### Impossible Frontiers ∗

, 2008

"... A key result of the Capital Asset Pricing Model (CAPM) is that the market portfolio— the portfolio of all assets in which each asset’s weight is proportional to its total market capitalization—lies on the mean-variance efficient frontier, the set of portfolios having meanvariance characteristics tha ..."

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A key result of the Capital Asset Pricing Model (CAPM) is that the market portfolio— the portfolio of all assets in which each asset’s weight is proportional to its total market capitalization—lies on the mean-variance efficient frontier, the set of portfolios having meanvariance characteristics that cannot be improved upon. Therefore, the CAPM cannot be consistent with efficient frontiers for which every frontier portfolio has at least one negative weight or short position. We call such efficient frontiers “impossible”, and derive conditions on asset-return means, variances, and covariances that yield impossible frontiers. With the exception of the two-asset case, we show that impossible frontiers are difficult to avoid. Moreover, as the number of assets n grows, we prove that the probability that a generically chosen frontier is impossible tends to one at a geometric rate. In fact, for one natural class of distributions, nearly one-eighth of all assets on a frontier is expected to have negative weights for every portfolio on the frontier. We also show that the expected minimum amount of shortselling across frontier portfolios grows linearly with n, and even when shortsales are constrained to some finite level, an impossible frontier remains impossible. Using daily and monthly U.S. stock returns, we document the impossibility of efficient frontiers in the data.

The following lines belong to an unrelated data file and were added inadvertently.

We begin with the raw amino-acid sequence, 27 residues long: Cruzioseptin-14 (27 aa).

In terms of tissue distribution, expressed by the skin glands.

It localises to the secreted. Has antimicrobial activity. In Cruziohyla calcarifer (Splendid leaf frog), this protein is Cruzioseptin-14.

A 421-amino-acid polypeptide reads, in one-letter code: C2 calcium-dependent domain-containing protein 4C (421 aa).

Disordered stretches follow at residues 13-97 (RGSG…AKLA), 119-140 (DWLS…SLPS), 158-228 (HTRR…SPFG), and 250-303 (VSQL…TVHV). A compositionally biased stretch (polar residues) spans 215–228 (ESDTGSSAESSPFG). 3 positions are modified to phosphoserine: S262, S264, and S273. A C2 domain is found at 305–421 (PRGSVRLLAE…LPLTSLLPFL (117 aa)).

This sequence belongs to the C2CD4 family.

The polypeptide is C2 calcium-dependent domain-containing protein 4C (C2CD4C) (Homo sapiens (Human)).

### © notice, is given to the source. Impossible Frontiers

, 2008

"... The views and opinions expressed in this article are those of the authors only, and do not necessarily represent the views and opinions of AlphaSimplex Group, MIT, Northwestern University, any of their affiliates and employees, or the National Bureau of Economic Research. The authors make no represe ..."

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The views and opinions expressed in this article are those of the authors only, and do not necessarily represent the views and opinions of AlphaSimplex Group, MIT, Northwestern University, any of their affiliates and employees, or the National Bureau of Economic Research. The authors make no representations or warranty, either expressed or implied, as to the accuracy or completeness of the information contained in this article, nor are they recommending that this article serve as the basis for any investment decision---this article is for information purposes only. Research support from AlphaSimplex Group and the MIT